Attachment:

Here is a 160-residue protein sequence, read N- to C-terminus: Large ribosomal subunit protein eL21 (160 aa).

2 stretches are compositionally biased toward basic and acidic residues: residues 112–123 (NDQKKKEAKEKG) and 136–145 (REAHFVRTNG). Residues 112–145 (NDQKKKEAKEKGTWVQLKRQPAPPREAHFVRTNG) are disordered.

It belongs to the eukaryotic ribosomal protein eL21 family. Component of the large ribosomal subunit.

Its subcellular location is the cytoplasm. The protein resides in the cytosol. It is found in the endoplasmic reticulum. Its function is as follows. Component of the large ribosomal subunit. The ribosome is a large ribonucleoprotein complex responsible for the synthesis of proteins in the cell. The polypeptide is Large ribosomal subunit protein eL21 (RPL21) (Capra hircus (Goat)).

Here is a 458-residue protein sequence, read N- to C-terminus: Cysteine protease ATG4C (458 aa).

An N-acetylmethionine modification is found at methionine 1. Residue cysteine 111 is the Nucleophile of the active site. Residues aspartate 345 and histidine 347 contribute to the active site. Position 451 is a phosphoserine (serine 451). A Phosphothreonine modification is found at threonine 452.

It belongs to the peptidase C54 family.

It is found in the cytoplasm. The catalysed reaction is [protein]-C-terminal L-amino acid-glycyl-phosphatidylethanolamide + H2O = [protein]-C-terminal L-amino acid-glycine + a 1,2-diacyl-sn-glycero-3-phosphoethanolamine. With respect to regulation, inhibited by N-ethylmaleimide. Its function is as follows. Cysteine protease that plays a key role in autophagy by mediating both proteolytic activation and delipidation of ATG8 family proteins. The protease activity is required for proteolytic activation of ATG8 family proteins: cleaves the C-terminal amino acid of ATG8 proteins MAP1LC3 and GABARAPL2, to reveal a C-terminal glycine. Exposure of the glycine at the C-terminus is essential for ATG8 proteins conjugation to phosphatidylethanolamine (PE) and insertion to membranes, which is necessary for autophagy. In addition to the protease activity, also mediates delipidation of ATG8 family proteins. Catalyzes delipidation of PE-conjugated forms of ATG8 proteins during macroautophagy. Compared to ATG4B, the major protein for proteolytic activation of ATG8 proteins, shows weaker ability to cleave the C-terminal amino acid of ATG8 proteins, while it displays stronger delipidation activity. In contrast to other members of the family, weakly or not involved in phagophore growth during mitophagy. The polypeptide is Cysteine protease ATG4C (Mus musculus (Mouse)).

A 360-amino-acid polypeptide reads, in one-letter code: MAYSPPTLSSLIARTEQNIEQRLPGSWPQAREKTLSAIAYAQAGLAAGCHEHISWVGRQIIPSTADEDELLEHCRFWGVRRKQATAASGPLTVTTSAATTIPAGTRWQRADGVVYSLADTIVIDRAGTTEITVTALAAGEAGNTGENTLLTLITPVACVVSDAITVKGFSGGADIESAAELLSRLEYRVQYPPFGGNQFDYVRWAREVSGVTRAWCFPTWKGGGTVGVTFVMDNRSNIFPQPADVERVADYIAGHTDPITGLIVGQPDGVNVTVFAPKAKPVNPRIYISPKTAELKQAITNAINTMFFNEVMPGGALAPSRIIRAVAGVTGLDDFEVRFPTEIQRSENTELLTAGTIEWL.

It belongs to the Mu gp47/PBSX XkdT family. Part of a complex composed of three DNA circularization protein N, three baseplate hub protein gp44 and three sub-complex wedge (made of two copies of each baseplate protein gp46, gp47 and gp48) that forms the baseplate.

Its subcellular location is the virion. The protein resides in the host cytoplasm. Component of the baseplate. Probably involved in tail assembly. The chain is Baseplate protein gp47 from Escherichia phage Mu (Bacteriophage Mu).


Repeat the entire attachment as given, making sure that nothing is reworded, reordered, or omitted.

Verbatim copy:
Here is a 160-residue protein sequence, read N- to C-terminus: Large ribosomal subunit protein eL21 (160 aa).

2 stretches are compositionally biased toward basic and acidic residues: residues 112–123 (NDQKKKEAKEKG) and 136–145 (REAHFVRTNG). Residues 112–145 (NDQKKKEAKEKGTWVQLKRQPAPPREAHFVRTNG) are disordered.

It belongs to the eukaryotic ribosomal protein eL21 family. Component of the large ribosomal subunit.

Its subcellular location is the cytoplasm. The protein resides in the cytosol. It is found in the endoplasmic reticulum. Its function is as follows. Component of the large ribosomal subunit. The ribosome is a large ribonucleoprotein complex responsible for the synthesis of proteins in the cell. The polypeptide is Large ribosomal subunit protein eL21 (RPL21) (Capra hircus (Goat)).

Here is a 458-residue protein sequence, read N- to C-terminus: Cysteine protease ATG4C (458 aa).

An N-acetylmethionine modification is found at methionine 1. Residue cysteine 111 is the Nucleophile of the active site. Residues aspartate 345 and histidine 347 contribute to the active site. Position 451 is a phosphoserine (serine 451). A Phosphothreonine modification is found at threonine 452.

It belongs to the peptidase C54 family.

It is found in the cytoplasm. The catalysed reaction is [protein]-C-terminal L-amino acid-glycyl-phosphatidylethanolamide + H2O = [protein]-C-terminal L-amino acid-glycine + a 1,2-diacyl-sn-glycero-3-phosphoethanolamine. With respect to regulation, inhibited by N-ethylmaleimide. Its function is as follows. Cysteine protease that plays a key role in autophagy by mediating both proteolytic activation and delipidation of ATG8 family proteins. The protease activity is required for proteolytic activation of ATG8 family proteins: cleaves the C-terminal amino acid of ATG8 proteins MAP1LC3 and GABARAPL2, to reveal a C-terminal glycine. Exposure of the glycine at the C-terminus is essential for ATG8 proteins conjugation to phosphatidylethanolamine (PE) and insertion to membranes, which is necessary for autophagy. In addition to the protease activity, also mediates delipidation of ATG8 family proteins. Catalyzes delipidation of PE-conjugated forms of ATG8 proteins during macroautophagy. Compared to ATG4B, the major protein for proteolytic activation of ATG8 proteins, shows weaker ability to cleave the C-terminal amino acid of ATG8 proteins, while it displays stronger delipidation activity. In contrast to other members of the family, weakly or not involved in phagophore growth during mitophagy. The polypeptide is Cysteine protease ATG4C (Mus musculus (Mouse)).

A 360-amino-acid polypeptide reads, in one-letter code: MAYSPPTLSSLIARTEQNIEQRLPGSWPQAREKTLSAIAYAQAGLAAGCHEHISWVGRQIIPSTADEDELLEHCRFWGVRRKQATAASGPLTVTTSAATTIPAGTRWQRADGVVYSLADTIVIDRAGTTEITVTALAAGEAGNTGENTLLTLITPVACVVSDAITVKGFSGGADIESAAELLSRLEYRVQYPPFGGNQFDYVRWAREVSGVTRAWCFPTWKGGGTVGVTFVMDNRSNIFPQPADVERVADYIAGHTDPITGLIVGQPDGVNVTVFAPKAKPVNPRIYISPKTAELKQAITNAINTMFFNEVMPGGALAPSRIIRAVAGVTGLDDFEVRFPTEIQRSENTELLTAGTIEWL.

It belongs to the Mu gp47/PBSX XkdT family. Part of a complex composed of three DNA circularization protein N, three baseplate hub protein gp44 and three sub-complex wedge (made of two copies of each baseplate protein gp46, gp47 and gp48) that forms the baseplate.

Its subcellular location is the virion. The protein resides in the host cytoplasm. Component of the baseplate. Probably involved in tail assembly. The chain is Baseplate protein gp47 from Escherichia phage Mu (Bacteriophage Mu).